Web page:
What really really winds me up, is those who tell you to silence those negative feelings. It might work for a fleeting moment, but they come back. And then you decide you’re just a negative person. No, you’re normal. Life is up and down and reading lots of self help books and listening to gurus who tell you to silence those negative feelings don’t help. In a book called The Happiness Trap, the author says that that in today’s society, we’re told to silence the negative in order to feel happy. But actually, the solution ends up becoming part of the problem. The solution is to silence our negative emotions, but it actually becomes part of the problem as it sets us up for what we think is failure.

In a nutshell, in year 1 of business, it might seem like no bugger supports you. You will feel like giving up, because a lack of, or slow period on the sales front makes you doubt yourself. But this is normal. Other people might be afraid to celebrate in case it doesn’t work out and they look like they lied to you. So stop seeking reassurance from those close to you and instead go to events where there are investors you can quiz, or find yourself a mentor by looking at LinkedIn and adding visionary people on there. Most will be flattered you asked.

 

The mental health nag

Setting up a business with a mental health condition is like asking someone to sit in a washing machine whilst diligently reading a book. It can be both a driving force and a crippling presence that feels like it has an agenda and that’s usually to ruin your day/week/life.

Based on the fact my anxiety has been kicking around for some time, I can offer you these three rules:

  1. Beware of over delivery. The ‘I can do everything mode’. Nobody will ever tell you to stop and someone who is anxious will just keep going and going and become manic. Stop when you realise you’re doing more than the average person. And remember that you’re probably at the finish line and everyone else is at the starting line, so you’ve got the time to pause.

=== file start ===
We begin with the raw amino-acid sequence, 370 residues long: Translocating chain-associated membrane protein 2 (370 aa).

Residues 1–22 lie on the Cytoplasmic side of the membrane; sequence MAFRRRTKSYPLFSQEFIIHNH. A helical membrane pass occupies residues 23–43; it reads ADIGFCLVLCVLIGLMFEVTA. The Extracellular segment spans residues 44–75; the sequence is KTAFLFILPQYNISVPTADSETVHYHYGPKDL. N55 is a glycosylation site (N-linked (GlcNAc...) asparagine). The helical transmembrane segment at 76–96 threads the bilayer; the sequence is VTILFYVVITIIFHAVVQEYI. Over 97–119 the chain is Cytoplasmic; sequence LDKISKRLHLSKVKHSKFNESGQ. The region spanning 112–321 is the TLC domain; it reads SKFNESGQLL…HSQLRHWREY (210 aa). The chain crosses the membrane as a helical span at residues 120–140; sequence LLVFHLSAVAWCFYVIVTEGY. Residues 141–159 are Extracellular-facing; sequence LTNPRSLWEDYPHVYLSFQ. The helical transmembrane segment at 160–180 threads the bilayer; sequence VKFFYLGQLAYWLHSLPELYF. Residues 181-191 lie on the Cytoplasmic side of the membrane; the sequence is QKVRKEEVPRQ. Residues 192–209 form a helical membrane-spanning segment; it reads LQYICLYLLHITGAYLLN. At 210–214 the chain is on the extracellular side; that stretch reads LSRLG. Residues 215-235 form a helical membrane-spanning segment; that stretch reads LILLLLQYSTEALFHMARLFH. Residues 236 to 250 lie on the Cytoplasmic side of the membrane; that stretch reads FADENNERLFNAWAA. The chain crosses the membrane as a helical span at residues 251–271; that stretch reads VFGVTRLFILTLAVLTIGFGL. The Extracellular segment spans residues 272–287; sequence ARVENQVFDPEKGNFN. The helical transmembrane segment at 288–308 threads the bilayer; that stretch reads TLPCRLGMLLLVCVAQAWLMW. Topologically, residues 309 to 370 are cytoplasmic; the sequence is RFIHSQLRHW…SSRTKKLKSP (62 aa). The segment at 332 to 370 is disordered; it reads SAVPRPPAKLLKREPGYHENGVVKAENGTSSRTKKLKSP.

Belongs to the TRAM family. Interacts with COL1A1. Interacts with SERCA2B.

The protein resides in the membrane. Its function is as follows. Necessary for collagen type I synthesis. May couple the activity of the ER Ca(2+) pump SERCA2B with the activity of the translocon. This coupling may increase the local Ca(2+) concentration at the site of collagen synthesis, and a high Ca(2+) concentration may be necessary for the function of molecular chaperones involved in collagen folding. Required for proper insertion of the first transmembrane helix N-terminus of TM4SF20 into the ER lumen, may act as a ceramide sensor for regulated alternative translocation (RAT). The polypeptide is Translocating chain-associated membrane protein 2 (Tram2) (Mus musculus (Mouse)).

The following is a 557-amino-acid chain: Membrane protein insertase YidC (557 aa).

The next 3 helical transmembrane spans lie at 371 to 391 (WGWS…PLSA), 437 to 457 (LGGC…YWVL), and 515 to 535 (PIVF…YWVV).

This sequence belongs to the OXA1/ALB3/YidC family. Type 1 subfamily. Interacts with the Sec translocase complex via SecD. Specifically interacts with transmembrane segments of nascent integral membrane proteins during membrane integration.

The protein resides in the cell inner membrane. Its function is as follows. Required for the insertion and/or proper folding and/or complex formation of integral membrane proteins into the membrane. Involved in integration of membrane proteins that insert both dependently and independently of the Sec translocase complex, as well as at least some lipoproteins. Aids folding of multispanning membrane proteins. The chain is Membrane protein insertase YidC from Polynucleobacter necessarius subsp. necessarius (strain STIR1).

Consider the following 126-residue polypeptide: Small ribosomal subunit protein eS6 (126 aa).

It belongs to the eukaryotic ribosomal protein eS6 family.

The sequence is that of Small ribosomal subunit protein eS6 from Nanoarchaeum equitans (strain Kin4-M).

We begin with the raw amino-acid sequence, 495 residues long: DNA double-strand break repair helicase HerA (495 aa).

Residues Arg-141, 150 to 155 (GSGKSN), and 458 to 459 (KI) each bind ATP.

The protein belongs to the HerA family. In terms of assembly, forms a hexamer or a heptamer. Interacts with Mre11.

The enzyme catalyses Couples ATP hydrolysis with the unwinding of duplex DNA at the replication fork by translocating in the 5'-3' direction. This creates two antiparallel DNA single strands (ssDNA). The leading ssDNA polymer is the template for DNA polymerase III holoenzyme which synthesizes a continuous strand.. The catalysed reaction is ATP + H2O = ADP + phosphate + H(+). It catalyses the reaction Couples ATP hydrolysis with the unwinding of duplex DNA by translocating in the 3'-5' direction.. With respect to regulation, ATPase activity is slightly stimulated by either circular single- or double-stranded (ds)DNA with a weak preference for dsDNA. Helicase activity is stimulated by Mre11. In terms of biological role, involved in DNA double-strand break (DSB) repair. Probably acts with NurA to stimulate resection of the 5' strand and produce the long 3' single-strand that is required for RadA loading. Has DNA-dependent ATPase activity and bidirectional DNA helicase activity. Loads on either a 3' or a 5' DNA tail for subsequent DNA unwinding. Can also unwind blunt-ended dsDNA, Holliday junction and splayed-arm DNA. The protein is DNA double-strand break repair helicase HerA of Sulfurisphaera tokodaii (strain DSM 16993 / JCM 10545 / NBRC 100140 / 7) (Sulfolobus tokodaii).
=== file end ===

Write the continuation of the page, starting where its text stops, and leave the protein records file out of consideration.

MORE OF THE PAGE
2. Pause and reflect. Mental health plays tricks and it can make you doubt every little decision. Sometimes to the point where you make no decisions. And then you’re in a limbo not knowing how to move forward. Pause and reflect. And do it properly. Take yourself to my favourite ever motivational space - the walkway between Charing Cross Station and Underground and be inspired by poster after poster and in between this, go into a dreamlike state where you envisage your own product on a poster. What feeling would you get reading it? What images would you use? Dream, dream and dream and this should get you back to a point of focus.
  3. Don’t be a superhuman. You will fudge up. You will select crap people to help you do things. You will lose money. You will lie awake at night and feel like you can’t breath. And none of this is good, but it’s all part of the journey when you suffer with mental health blips. So long as you're not slipping into unhealthy ways of coping or avoiding, then accept it won’t be easy and you have a slight handicap with your mental health, but also an amazing fact checker within. People with mental health issues often worry way more about the stuff others don’t and work to a higher standard than most (but they don’t see it this way). Remember that mental health may be a weakness to you, but one day it will be your strength because of what you’ve learnt and done along the journey to a more peaceful place.

 

So the final message here is that if 1-6 becomes overwhelming, it doesn’t have to spell the end of the business. Take that break - a week, a month even. Social media silence goes unnoticed unless you’re a mega celeb and even then, you can announce a break and take it. 

Don’t be alone either. Try to have a friend who gets it, or better still, goes into business with you!